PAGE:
(NewsNation) — A medical ethics group is alleging in letters to the U.S. Securities Exchange and Commission that Elon Musk made false statements about the death of primates used for research at Neuralink, the biotech startup he founded, according to a WIRED report from earlier this week.
Musk on Sept 10 wrote in a reply on X, formerly known as Twitter that, “No monkey has died as a result of a Neuralink implant” and that “terminal moneys (sic)” who were close to death already were chosen for experiments.
Now, the Physicians Committee for Responsible Medicine, a nonprofit dedicated to ending live animal testing, wants the SEC to investigate these claims.
The committee alleges in the SEC letters that veterinary records show complications with implant procedures led to 12 “young, previously healthy” monkeys’ deaths. These records were also obtained by WIRED via a public records request, and the publication also interviewed a former Neuralink employee and researcher at the University of California, Davis primate center who “paint a wholly different picture of Neuralink’s animal research” than Musk described. (Neuralink’s experiments were done in collaboration with the staff of the California National Primate Research Center at UC Davis from September 2017 until 2020.)
Letters from the Physicians Committee for Responsible Medicine say Musk’s comments about the monkey’s deaths were misleading, and he knew them to be false.
“The animals’ deaths and the reasons for their deaths relate directly to the safety and marketability of the brain-computer interface Neuralink is developing, and thus it is critical that the company provide investors with factually accurate information,” the Physicians Committee for Responsible Medicine wrote to the SEC. In the letter, physicians argue that with 156.4 million followers on X, formerly known as Twitter, Musk’s reach is “immense and affects the perception of Neuralink by the general public and potential investors.”
NewsNation has reached out to Neuralink and the SEC for comment.
According to WIRED, Musk promised that Neuralink would engineer an implant allowing human brains to communicate wirelessly with artificial devices and even each other. After its founding, the company acquired a large number of animal subjects to test these implants.
UC Davis veterinary records show that surgically putting these implants into monkey brains caused a number of complications including bloody diarrhea, partial paralysis and cerebral edema, or “brain swelling.”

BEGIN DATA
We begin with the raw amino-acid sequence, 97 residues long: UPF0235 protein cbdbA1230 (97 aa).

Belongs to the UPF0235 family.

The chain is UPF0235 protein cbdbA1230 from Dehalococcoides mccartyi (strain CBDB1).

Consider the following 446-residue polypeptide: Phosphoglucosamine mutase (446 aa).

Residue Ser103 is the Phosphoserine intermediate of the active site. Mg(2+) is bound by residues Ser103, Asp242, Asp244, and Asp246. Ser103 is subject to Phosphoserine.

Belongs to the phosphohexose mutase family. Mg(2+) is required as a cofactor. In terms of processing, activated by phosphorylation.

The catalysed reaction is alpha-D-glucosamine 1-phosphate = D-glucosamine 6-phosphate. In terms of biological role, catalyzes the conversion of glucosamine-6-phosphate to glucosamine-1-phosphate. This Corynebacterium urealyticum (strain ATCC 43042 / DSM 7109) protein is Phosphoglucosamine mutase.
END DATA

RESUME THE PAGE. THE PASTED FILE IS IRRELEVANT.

One example noted by WIRED was an experimental surgery in December 2019, where an internal piece of an implant “broke off” in a monkey’s brain.
Researchers observed the monkey, a 7-year-old rhesus macaque, scratching at the surgical site, causing a bloody discharge. The monkey yanked on a connector and dislodged part of the device. Despite a surgery to repair the issue the next day, fungal and bacterial infections took root that were deemed unlikely to be cleared, in part because the implant covered the infected area. That monkey ended up being euthanized on Jan. 6,, 2020.
Another female monkey researchers identified as “Animal 15” died in March 2019. Animal 15 would press her head against the floor in the days after her implant surgery, which records said was a symptom of pain or infection.
Eventually, the 6-year-old female rhesus macaque began to lose coordination and would shake uncontrollably when she saw lab staff. Before her euthanization, WIRED reports, the monkey’s condition deteriorated for months. There was bleeding in Animal 15’s brain, a necropsy report says, and the Neuralink implants left parts of her cerebral cortex “focally tattered.”
One doctoral candidate at the California National Primate Research Center told WIRED they question Musk’s claims of the monkeys being close to death, as “these are pretty young.”
“It’s hard to imagine these monkeys, who were not adults, were terminal for some reason,” the candidate said.
The average age of the monkeys was 7.25 years, the Physicians Committee for Responsible Medicine says.
A spokesperson for the University of California, Davis, declined comment to WIRED. It had previously issued a statement, Insider wrote, where it said the research protocols of UC Davis and Neuralink’s collaboration were thoroughly reviewed and approved by the campus’s Institutional Animal Care and Use Committee.
“UC Davis staff provided veterinary care including round-the-clock monitoring of experimental animals. When an incident occurred, it was reported to the IACUC, which mandated training and protocol changes as needed,” the statement said.
When shown what Musk said on X, a former Neuralink employee told WIRED that that was a “ridiculous” claim — if not a “straight fabrication.”
“We had these monkeys for a year or so before any surgery was performed,” the employee, who was granted anonymity for the article, said.
This reporting comes the same week that Neuralink announced it received approval from an independent review board to begin recruiting for the first human trial of the brain implant for paralysis patients.
Musk has been in hot water with the SEC before, when he tweeted that he would be taking Tesla private at $420 a share. The securities fraud charge brought by the SEC was settled after Musk agreed to step down as Tesla’s chairman and pay a $40 million fine. In addition, Neuralink has been under federal probes linked to animal testing in the past as well, WIRED wrote.